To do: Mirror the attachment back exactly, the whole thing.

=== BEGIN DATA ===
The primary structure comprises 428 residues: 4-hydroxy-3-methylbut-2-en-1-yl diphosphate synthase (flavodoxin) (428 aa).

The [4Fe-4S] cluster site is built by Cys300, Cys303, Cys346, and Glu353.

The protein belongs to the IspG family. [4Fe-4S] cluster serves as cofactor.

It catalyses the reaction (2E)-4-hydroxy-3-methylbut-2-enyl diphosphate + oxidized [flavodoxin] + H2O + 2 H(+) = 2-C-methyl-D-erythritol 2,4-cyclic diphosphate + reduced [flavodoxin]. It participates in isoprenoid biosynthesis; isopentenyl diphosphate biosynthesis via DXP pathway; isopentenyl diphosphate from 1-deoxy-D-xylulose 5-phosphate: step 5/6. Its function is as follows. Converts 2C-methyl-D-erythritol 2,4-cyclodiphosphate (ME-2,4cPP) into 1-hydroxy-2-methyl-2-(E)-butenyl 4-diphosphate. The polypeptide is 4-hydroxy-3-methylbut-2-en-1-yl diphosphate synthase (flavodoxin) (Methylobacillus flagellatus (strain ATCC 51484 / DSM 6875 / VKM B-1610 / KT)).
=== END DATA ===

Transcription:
The primary structure comprises 428 residues: 4-hydroxy-3-methylbut-2-en-1-yl diphosphate synthase (flavodoxin) (428 aa).

The [4Fe-4S] cluster site is built by Cys300, Cys303, Cys346, and Glu353.

The protein belongs to the IspG family. [4Fe-4S] cluster serves as cofactor.

It catalyses the reaction (2E)-4-hydroxy-3-methylbut-2-enyl diphosphate + oxidized [flavodoxin] + H2O + 2 H(+) = 2-C-methyl-D-erythritol 2,4-cyclic diphosphate + reduced [flavodoxin]. It participates in isoprenoid biosynthesis; isopentenyl diphosphate biosynthesis via DXP pathway; isopentenyl diphosphate from 1-deoxy-D-xylulose 5-phosphate: step 5/6. Its function is as follows. Converts 2C-methyl-D-erythritol 2,4-cyclodiphosphate (ME-2,4cPP) into 1-hydroxy-2-methyl-2-(E)-butenyl 4-diphosphate. The polypeptide is 4-hydroxy-3-methylbut-2-en-1-yl diphosphate synthase (flavodoxin) (Methylobacillus flagellatus (strain ATCC 51484 / DSM 6875 / VKM B-1610 / KT)).